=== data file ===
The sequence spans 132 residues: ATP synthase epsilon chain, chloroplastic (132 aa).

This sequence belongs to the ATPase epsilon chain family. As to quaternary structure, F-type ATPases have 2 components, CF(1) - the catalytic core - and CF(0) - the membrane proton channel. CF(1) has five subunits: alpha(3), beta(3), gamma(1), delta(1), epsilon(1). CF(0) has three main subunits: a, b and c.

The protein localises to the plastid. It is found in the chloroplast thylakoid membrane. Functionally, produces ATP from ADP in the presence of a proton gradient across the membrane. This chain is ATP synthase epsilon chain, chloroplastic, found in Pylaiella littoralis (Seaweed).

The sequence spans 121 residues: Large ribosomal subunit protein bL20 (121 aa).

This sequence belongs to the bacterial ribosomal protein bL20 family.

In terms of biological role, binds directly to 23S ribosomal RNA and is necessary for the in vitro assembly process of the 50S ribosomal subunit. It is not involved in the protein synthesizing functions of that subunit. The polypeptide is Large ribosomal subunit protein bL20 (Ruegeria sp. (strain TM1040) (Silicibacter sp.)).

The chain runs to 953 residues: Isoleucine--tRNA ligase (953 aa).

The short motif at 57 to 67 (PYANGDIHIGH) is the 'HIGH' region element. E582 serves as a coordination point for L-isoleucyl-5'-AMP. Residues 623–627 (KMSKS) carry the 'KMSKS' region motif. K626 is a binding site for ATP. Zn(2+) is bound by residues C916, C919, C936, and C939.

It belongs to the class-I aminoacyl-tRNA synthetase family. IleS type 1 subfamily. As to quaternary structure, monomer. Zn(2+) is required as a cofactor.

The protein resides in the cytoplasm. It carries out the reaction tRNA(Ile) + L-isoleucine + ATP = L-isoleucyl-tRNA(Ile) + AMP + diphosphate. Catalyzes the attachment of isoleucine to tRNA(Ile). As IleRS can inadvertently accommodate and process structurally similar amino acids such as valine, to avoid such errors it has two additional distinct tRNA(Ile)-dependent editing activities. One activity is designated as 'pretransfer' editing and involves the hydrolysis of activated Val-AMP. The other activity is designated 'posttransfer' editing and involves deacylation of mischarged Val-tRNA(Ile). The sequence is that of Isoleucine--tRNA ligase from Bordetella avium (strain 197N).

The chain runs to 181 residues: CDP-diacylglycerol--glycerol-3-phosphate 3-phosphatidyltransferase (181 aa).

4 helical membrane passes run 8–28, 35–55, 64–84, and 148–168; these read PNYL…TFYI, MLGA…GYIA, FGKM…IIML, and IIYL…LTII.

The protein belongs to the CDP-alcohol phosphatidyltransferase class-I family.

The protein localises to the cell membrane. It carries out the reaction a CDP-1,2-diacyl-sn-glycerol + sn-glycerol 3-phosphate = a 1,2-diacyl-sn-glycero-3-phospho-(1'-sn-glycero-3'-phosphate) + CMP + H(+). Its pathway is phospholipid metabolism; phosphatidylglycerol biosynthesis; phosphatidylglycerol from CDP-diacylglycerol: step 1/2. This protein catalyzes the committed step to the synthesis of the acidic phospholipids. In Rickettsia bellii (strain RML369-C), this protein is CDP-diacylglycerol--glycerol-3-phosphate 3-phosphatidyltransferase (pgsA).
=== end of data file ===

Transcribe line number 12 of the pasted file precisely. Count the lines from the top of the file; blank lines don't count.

4 helical membrane passes run 8–28, 35–55, 64–84, and 148–168; these read PNYL…TFYI, MLGA…GYIA, FGKM…IIML, and IIYL…LTII.